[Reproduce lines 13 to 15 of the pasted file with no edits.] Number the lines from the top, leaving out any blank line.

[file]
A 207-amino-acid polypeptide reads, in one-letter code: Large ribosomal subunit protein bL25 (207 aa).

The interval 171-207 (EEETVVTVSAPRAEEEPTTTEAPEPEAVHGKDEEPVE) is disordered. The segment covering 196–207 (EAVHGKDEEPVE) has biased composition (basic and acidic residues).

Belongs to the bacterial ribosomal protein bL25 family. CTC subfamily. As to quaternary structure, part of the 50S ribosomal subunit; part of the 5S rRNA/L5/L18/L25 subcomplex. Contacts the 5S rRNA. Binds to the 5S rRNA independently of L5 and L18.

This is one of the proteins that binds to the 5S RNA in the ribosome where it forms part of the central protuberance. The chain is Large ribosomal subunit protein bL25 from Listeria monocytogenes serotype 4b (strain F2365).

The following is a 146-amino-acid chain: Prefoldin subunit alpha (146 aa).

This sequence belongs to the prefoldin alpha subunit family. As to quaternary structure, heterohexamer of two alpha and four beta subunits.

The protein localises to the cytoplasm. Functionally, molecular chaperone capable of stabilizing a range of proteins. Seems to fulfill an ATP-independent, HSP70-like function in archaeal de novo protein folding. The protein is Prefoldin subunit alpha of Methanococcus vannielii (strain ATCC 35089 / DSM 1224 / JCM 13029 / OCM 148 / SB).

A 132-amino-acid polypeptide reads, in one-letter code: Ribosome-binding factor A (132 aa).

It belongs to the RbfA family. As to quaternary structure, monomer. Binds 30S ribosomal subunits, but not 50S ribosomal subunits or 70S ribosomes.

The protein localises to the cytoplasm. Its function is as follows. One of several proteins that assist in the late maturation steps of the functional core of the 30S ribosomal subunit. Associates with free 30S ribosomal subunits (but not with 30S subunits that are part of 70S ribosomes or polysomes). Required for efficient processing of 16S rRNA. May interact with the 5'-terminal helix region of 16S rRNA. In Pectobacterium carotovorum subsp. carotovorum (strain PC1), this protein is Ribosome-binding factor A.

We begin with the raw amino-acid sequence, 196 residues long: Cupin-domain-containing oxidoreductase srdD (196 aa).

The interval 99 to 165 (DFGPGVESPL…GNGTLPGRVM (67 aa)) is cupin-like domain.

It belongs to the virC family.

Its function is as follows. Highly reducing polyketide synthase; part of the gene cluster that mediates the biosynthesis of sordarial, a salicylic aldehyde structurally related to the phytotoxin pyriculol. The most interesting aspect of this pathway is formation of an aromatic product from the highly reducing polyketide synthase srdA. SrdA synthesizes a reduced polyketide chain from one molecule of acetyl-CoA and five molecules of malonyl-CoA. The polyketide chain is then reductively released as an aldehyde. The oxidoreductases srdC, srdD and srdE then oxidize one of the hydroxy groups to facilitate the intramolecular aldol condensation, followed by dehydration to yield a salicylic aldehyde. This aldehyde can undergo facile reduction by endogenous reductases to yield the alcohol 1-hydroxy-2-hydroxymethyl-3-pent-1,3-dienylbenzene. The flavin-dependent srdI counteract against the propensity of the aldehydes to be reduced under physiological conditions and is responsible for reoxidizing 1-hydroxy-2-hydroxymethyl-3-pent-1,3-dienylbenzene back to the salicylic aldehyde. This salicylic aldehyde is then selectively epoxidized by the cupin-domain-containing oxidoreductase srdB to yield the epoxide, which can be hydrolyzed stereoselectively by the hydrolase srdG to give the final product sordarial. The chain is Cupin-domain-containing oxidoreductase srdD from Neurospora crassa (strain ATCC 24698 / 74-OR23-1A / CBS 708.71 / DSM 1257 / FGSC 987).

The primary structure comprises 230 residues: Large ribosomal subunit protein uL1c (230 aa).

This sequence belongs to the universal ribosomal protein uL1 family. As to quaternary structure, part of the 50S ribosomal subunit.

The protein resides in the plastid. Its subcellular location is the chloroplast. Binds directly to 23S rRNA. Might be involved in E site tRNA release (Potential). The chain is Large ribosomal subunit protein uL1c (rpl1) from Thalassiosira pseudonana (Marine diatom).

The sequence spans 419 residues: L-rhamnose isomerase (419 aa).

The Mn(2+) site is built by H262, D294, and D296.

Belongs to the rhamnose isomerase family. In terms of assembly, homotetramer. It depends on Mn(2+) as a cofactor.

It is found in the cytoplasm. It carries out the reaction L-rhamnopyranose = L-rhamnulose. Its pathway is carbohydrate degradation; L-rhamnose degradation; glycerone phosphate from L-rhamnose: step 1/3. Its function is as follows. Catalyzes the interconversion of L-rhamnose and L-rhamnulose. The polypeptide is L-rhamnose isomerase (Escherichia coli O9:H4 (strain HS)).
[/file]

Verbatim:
It belongs to the virC family.

Its function is as follows. Highly reducing polyketide synthase; part of the gene cluster that mediates the biosynthesis of sordarial, a salicylic aldehyde structurally related to the phytotoxin pyriculol. The most interesting aspect of this pathway is formation of an aromatic product from the highly reducing polyketide synthase srdA. SrdA synthesizes a reduced polyketide chain from one molecule of acetyl-CoA and five molecules of malonyl-CoA. The polyketide chain is then reductively released as an aldehyde. The oxidoreductases srdC, srdD and srdE then oxidize one of the hydroxy groups to facilitate the intramolecular aldol condensation, followed by dehydration to yield a salicylic aldehyde. This aldehyde can undergo facile reduction by endogenous reductases to yield the alcohol 1-hydroxy-2-hydroxymethyl-3-pent-1,3-dienylbenzene. The flavin-dependent srdI counteract against the propensity of the aldehydes to be reduced under physiological conditions and is responsible for reoxidizing 1-hydroxy-2-hydroxymethyl-3-pent-1,3-dienylbenzene back to the salicylic aldehyde. This salicylic aldehyde is then selectively epoxidized by the cupin-domain-containing oxidoreductase srdB to yield the epoxide, which can be hydrolyzed stereoselectively by the hydrolase srdG to give the final product sordarial. The chain is Cupin-domain-containing oxidoreductase srdD from Neurospora crassa (strain ATCC 24698 / 74-OR23-1A / CBS 708.71 / DSM 1257 / FGSC 987).

The primary structure comprises 230 residues: Large ribosomal subunit protein uL1c (230 aa).